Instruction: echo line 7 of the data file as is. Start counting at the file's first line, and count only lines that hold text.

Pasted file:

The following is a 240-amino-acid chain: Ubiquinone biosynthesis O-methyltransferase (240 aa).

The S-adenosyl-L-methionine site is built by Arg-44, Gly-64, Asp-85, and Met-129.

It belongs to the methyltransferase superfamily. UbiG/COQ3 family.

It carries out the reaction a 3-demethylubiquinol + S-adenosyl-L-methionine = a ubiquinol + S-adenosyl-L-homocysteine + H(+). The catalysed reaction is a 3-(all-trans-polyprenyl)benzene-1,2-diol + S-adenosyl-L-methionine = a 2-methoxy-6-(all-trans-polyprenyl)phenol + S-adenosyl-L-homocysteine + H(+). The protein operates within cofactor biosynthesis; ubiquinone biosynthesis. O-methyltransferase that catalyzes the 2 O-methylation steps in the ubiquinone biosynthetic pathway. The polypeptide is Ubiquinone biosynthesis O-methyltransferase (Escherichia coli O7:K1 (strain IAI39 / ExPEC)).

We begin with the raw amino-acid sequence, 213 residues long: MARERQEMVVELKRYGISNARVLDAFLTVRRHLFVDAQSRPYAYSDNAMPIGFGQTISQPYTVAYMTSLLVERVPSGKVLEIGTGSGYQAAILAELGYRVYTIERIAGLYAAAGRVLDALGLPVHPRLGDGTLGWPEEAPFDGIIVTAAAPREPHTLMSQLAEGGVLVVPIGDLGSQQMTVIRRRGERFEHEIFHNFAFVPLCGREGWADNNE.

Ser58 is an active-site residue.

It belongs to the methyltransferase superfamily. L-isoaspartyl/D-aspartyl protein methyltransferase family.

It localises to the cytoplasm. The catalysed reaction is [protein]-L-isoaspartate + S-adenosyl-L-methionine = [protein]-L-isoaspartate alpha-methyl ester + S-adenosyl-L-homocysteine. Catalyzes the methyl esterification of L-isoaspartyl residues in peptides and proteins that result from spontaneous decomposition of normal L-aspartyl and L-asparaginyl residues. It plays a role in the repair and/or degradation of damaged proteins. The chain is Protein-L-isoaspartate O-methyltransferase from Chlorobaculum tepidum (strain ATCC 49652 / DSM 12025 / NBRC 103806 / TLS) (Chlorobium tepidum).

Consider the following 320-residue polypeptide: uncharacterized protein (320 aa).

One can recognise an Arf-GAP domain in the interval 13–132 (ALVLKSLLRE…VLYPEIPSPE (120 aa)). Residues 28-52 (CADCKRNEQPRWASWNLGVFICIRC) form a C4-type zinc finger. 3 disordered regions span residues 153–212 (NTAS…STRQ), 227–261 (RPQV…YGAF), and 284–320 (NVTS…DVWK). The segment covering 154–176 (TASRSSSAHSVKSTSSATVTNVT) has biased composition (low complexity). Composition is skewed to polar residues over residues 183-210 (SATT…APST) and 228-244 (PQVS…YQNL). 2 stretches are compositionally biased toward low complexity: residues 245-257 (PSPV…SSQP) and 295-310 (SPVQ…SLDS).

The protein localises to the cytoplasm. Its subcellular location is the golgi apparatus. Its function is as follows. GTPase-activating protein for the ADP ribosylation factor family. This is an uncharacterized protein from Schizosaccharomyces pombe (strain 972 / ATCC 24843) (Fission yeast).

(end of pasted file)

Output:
It belongs to the methyltransferase superfamily. L-isoaspartyl/D-aspartyl protein methyltransferase family.